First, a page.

For any conference that sends 6 or more teams to the NCAA Tournament, getting 3 teams to the Sweet 16 qualifies as the baseline for a good run for that league as a whole.

For the 2nd straight Tourney, the Big Ten fell short of that standard. Of 9 teams B1G teams in the field, only Purdue and Michigan remain alive.

The disappointment is undeniable. Especially when the league sent the most teams to the Big Dance out of any conference in America. Doubly so considering that just 1 B1G team made it through to the Sweet 16 a year ago.

But disappointment is not disaster. This year’s underwhelming performance is nowhere near the nightmare that 2021 was. Not by a long shot.

Last season was a bloodbath for the Big Ten, and the level of expectation made that disaster all the more noteworthy.

Half of the top-8 overall seeds in the 2021 field came out of the Big Ten. Michigan and Illinois were 1-seeds, and Ohio State and Iowa each earned 2s. Purdue was also positioned well as a 4-seed. It felt more likely that multiple B1G teams would reach the Final Four than none.

Every one of those teams ended up losing to an opponent with a worse seed. Even Michigan, which made it all the way to the Elite 8 before falling to 11th-seeded UCLA.

How this year is different

The Big Ten produced no top-8 overall seeds this year. Wisconsin and Purdue both earned 3s. And the only team that felt primed for a Final Four run was Iowa, which streaked through the Big Ten Tournament and earned a 5-seed.

Only the Hawkeyes should be considered a massive bust this year.

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Iowa’s loss to 12-seed Richmond was embarrassing and inexcusable. The Spiders were completely outclassed in their 79-51 2nd-round loss to Providence. Iowa was capable of beating Richmond by a similar margin but gagged.

But just about every other Big Ten loss played out as expected.

Indiana won in the First Four before getting handled by 5th-seeded Saint Mary’s. Rutgers fell to Notre Dame in a double-overtime First Four classic that could have gone either way. Ohio State and Michigan State held off talented 10-seeds in the first round before going toe-to-toe with 2-seeds in the second round.

Yes, Illinois and Wisconsin both lost to teams with worse seeds in Round 2. But those defeats come with significant caveats.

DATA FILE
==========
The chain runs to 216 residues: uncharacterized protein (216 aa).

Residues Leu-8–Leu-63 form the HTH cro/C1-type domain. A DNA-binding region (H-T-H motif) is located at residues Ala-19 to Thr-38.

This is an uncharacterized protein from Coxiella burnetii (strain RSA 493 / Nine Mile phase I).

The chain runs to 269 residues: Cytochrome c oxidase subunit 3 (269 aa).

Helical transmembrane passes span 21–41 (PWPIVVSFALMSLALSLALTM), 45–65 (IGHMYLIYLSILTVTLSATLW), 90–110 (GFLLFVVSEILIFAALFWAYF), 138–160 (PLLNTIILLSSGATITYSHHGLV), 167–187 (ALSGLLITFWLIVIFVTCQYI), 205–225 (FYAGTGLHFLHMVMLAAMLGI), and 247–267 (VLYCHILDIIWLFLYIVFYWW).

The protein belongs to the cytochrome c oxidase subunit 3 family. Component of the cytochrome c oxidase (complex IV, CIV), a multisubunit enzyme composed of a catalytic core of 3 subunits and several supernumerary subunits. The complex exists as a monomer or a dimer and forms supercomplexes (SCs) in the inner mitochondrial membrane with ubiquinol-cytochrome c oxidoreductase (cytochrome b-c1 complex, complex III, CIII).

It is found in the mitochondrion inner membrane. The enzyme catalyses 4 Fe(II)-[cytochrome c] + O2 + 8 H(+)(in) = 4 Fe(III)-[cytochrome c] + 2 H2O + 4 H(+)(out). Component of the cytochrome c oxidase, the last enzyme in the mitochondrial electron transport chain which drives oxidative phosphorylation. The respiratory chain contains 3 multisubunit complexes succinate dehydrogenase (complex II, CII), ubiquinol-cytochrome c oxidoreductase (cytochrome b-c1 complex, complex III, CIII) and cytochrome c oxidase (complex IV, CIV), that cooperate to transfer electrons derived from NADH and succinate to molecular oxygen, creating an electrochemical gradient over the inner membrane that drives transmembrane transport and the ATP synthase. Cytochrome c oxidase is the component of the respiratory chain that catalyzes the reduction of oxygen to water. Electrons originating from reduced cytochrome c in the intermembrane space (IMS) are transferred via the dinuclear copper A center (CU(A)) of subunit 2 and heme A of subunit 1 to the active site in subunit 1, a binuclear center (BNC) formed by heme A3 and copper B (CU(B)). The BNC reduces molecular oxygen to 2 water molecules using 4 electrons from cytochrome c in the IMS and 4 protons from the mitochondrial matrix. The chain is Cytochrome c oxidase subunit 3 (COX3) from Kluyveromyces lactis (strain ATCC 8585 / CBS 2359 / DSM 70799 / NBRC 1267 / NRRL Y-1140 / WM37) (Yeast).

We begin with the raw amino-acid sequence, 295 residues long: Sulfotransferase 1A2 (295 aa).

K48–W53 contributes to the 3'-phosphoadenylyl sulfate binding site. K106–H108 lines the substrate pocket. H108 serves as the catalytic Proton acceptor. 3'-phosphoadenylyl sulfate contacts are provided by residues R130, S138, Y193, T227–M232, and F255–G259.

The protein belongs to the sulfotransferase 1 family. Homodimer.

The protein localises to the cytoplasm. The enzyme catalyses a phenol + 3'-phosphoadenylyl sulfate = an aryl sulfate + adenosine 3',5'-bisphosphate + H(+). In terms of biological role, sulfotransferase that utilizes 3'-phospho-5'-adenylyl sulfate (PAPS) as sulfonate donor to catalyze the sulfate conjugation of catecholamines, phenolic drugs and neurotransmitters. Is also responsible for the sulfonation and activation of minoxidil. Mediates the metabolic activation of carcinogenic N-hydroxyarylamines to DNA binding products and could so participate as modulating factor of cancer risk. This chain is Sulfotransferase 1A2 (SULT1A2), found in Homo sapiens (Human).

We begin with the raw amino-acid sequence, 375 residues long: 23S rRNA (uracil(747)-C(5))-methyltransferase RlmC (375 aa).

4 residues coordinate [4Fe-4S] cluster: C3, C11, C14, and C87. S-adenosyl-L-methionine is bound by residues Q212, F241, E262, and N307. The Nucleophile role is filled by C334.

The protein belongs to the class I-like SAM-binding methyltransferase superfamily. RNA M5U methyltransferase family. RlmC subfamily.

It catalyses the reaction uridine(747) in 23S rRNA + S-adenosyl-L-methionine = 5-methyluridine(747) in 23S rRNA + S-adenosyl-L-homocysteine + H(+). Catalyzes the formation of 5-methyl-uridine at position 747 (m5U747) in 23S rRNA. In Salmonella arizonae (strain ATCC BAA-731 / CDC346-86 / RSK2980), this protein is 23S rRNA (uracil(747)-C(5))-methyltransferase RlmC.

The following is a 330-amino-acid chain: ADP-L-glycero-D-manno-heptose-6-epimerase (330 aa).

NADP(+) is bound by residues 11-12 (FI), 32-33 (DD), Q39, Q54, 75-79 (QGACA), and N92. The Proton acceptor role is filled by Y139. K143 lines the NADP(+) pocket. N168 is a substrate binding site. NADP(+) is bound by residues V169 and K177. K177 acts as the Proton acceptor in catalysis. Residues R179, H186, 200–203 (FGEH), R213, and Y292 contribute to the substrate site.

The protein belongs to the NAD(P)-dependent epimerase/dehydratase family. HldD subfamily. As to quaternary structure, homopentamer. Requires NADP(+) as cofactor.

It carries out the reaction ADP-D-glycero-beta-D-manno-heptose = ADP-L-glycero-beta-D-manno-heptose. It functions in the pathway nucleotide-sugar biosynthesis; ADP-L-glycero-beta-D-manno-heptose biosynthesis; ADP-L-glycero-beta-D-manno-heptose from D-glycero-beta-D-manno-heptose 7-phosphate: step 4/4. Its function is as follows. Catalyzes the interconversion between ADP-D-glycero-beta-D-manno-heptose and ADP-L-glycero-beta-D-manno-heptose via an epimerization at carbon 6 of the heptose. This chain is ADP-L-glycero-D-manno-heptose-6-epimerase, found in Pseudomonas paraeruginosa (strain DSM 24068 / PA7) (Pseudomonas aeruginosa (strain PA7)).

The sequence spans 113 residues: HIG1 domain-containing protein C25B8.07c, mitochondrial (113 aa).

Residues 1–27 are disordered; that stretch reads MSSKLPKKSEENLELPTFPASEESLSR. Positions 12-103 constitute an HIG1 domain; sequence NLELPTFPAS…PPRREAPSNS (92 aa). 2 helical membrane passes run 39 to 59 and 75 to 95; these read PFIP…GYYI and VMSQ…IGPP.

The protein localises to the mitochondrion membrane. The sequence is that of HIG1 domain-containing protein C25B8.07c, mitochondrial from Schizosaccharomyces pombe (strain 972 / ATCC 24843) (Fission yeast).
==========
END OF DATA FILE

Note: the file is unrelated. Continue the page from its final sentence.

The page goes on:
Illinois, the 4-seed in the South Region, lost to a Houston team that carries a 5-seed but is rated as the 2nd-best team in the entire country by analytics gurus Ken Pomeroy and Bart Torvik.

The Cougars were dinged by the selection committee for a lack of Quad 1 wins, but they are a top-10 team in offensive and defensive efficiency. In the eyes of who actually determines an upset — oddsmakers — Houston was a 4.5-point favorite.

That’s not an upset.

As for Wisconsin, the Badgers were dealt with maybe the worst break of any team in this tournament when freshman point guard Chucky Hepburn suffered a game-ending injury with 4:30 remaining in the first half.

The Badgers are not a deep team, and without Hepburn they were toast.

Hepburn is the most important player on Wisconsin’s roster behind Big Ten Player of the Year Johnny Davis, who also entered the postseason at less than 100% health.

Iowa State’s specialty is creating turnovers, and beating them without your only legitimate point guard is darn near impossible. If Hepburn doesn’t get hurt, it’s reasonable to think the Badgers pull out the win instead of committing a season-high 17 turnovers in a 5-point loss.

In that scenario, the Big Ten has 3 teams in the Sweet 16 — a respectable number by any measure. And one that changes the entire conversation about how the league stacks up.

But we don’t measure these conversations on what-ifs. We measure them by what has actually happened. And that leaves the Big Ten in a bit of a purgatory heading into the Sweet 16. The league’s performance is undeniably better than last year, but still not quite up to par.

Boilers the barometer

What happens to Purdue from here could ultimately be how we gauge this year’s Tourney from a Big Ten perspective. As an 11-seed, Michigan has already done all that can be asked.

If the Boilermakers get bounced by 15-seed Saint Peter’s in the Sweet 16, the conversation heads back to where it was a year ago. That’s a letdown of dramatic proportions.

Should Purdue lose to UCLA in the Elite 8, it’s a bit like Illinois losing to Houston. The Boilers have the better seed, but the Bruins should probably be favored in that matchup.

And if Purdue makes the Final Four for the first time since 1980, all of this hand-wringing will feel quite overblown.